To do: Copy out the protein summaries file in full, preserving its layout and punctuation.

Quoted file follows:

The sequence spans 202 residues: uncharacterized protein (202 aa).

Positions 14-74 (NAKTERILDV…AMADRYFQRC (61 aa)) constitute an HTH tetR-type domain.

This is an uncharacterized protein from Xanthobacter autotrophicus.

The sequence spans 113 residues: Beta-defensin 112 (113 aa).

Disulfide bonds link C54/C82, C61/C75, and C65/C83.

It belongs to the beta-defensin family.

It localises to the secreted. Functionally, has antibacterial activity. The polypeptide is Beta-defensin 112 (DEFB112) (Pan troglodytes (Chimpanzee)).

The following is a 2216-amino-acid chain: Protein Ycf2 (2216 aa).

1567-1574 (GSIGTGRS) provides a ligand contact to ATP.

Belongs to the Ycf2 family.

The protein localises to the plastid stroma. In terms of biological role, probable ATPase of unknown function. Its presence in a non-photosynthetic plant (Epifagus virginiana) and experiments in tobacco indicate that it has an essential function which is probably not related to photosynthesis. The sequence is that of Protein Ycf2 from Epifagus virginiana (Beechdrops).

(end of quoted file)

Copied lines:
The sequence spans 202 residues: uncharacterized protein (202 aa).

Positions 14-74 (NAKTERILDV…AMADRYFQRC (61 aa)) constitute an HTH tetR-type domain.

This is an uncharacterized protein from Xanthobacter autotrophicus.

The sequence spans 113 residues: Beta-defensin 112 (113 aa).

Disulfide bonds link C54/C82, C61/C75, and C65/C83.

It belongs to the beta-defensin family.

It localises to the secreted. Functionally, has antibacterial activity. The polypeptide is Beta-defensin 112 (DEFB112) (Pan troglodytes (Chimpanzee)).

The following is a 2216-amino-acid chain: Protein Ycf2 (2216 aa).

1567-1574 (GSIGTGRS) provides a ligand contact to ATP.

Belongs to the Ycf2 family.

The protein localises to the plastid stroma. In terms of biological role, probable ATPase of unknown function. Its presence in a non-photosynthetic plant (Epifagus virginiana) and experiments in tobacco indicate that it has an essential function which is probably not related to photosynthesis. The sequence is that of Protein Ycf2 from Epifagus virginiana (Beechdrops).